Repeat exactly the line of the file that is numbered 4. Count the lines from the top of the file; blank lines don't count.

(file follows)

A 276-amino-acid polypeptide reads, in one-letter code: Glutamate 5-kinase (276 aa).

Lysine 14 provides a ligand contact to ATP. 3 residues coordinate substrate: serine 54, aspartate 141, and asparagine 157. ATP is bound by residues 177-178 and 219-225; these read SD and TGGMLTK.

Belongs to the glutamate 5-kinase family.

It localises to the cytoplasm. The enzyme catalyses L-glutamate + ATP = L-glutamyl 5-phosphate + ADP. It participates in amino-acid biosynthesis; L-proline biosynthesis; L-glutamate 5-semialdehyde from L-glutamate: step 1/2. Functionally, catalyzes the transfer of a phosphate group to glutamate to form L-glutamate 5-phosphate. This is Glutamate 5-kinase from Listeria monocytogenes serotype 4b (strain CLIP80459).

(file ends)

It localises to the cytoplasm. The enzyme catalyses L-glutamate + ATP = L-glutamyl 5-phosphate + ADP. It participates in amino-acid biosynthesis; L-proline biosynthesis; L-glutamate 5-semialdehyde from L-glutamate: step 1/2. Functionally, catalyzes the transfer of a phosphate group to glutamate to form L-glutamate 5-phosphate. This is Glutamate 5-kinase from Listeria monocytogenes serotype 4b (strain CLIP80459).